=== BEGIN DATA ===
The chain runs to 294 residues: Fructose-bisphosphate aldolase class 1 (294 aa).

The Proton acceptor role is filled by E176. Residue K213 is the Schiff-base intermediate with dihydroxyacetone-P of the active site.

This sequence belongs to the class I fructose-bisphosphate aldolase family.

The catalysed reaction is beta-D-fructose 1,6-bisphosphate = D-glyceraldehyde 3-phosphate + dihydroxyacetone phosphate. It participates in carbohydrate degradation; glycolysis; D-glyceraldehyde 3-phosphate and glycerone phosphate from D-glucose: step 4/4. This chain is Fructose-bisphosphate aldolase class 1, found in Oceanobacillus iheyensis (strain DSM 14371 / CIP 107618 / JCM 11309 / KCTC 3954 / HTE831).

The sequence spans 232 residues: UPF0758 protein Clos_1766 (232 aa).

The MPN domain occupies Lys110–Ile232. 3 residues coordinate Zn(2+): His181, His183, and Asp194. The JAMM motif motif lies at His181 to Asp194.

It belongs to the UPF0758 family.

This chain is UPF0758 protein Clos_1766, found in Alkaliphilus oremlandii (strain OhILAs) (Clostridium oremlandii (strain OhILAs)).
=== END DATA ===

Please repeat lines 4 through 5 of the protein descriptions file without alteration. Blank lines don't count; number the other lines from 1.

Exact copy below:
The catalysed reaction is beta-D-fructose 1,6-bisphosphate = D-glyceraldehyde 3-phosphate + dihydroxyacetone phosphate. It participates in carbohydrate degradation; glycolysis; D-glyceraldehyde 3-phosphate and glycerone phosphate from D-glucose: step 4/4. This chain is Fructose-bisphosphate aldolase class 1, found in Oceanobacillus iheyensis (strain DSM 14371 / CIP 107618 / JCM 11309 / KCTC 3954 / HTE831).

The sequence spans 232 residues: UPF0758 protein Clos_1766 (232 aa).